Harvesting the Otherwise Wasted Heat of LED Lights in Green BuildingsEPA Grant Number: SU836134
Title: Harvesting the Otherwise Wasted Heat of LED Lights in Green Buildings
Investigators: Cai, Hongyi
Institution: University of Kansas
EPA Project Officer: Page, Angela
Project Period: September 1, 2015 through August 31, 2016
Project Amount: $14,949
RFA: P3 Awards: A National Student Design Competition for Sustainability Focusing on People, Prosperity and the Planet (2015) RFA Text | Recipients Lists
Research Category: P3 Awards , Pollution Prevention/Sustainable Development , Sustainability , P3 Challenge Area - Built Environment
Light-emitting diodes (LED) lights will be predominant in future green buildings. This project aims to design and develop new types of LED luminaires integrated with the building HVAC (heating, ventilating, and air conditioning) system for an overall reduction in building energy uses for space heating, cooling, and lighting. The goal is to validate the design of the new LED luminaires for implementation in future green buildings.
The new LED luminaires will be developed based on two innovations (“Heated Lens Lighting Arrangement” and “Heated Air Diffusers with LEDs”) to harvest both the light and the heat generated by the same LEDs for the interior conditioned space use. The LED luminaires will be ceiling recessed or surface mounted or integrated with the supply air diffusers of the building HVAC system. In a heating season (winter), the LED luminaires will help reduce the heating load of the building HVAC system. In a cooling season (summer), the LED luminaires will assist the reheat coils of the HVAC system in re-heating the cooled air (e.g., 50° F to condense and remove moisture) back to, e.g., 67° F, which can reduce the cooling load. The beneficial interactions between the integrative illumination and HVAC systems can improve the efficiency of both systems. The research & development will be conducted in the University of Kansas Lighting Research Laboratory with available expertise and laboratory technologies and also with the help of industrial partners. Computer modeling and simulation will be used to validate the energy saving potentials of the integrative LED illumination and HVAC system in typical green buildings, where the new LED luminaires will replace their conventional counterparts.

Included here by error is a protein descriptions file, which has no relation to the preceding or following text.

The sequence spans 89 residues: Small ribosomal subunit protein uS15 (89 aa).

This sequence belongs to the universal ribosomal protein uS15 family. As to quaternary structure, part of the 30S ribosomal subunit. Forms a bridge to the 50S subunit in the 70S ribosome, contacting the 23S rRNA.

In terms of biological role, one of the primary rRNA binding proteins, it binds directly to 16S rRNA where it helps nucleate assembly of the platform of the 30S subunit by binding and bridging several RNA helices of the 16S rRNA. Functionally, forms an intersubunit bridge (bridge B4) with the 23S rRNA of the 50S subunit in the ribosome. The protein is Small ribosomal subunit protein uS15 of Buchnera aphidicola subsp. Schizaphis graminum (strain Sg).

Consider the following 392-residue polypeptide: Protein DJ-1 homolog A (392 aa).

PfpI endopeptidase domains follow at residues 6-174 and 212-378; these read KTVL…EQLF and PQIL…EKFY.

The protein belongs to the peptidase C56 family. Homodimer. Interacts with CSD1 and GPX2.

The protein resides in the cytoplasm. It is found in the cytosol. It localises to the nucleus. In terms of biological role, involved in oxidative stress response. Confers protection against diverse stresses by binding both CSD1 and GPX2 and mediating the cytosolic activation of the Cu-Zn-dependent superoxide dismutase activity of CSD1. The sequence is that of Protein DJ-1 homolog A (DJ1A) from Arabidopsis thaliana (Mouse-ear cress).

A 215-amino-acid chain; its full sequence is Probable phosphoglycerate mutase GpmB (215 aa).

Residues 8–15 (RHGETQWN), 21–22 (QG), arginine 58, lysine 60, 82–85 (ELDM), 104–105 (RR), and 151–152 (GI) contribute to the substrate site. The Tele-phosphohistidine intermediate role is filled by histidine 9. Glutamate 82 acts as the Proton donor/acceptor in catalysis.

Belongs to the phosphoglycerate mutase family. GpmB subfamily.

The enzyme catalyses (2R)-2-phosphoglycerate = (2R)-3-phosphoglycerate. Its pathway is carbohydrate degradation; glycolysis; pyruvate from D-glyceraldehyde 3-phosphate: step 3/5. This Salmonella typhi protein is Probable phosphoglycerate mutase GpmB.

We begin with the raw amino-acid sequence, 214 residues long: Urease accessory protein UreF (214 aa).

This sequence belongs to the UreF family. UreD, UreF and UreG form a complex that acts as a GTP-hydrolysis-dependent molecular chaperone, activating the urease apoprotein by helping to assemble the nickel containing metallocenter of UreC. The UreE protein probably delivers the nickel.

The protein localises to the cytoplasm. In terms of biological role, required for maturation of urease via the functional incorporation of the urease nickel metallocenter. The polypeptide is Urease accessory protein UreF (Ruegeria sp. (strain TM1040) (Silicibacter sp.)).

Research outcomes of this project include the two innovative LED technologies (“Heated Lens Lighting Arrangement” and “Heated Air Diffusers with LEDs”) and two working prototypes of the new LED luminaires, whose performance in green buildings for an overall reduction in building energy uses for space heating, cooling, and lighting will be validated in computer simulations (with a focus on classroom and office settings). If successful, the project could see widespread adoption in new and existing buildings. Moreover, this project will be incorporated in class teaching and the Engineering Expo on the University of Kansas campus to enrich the educational benefit to students and the general public.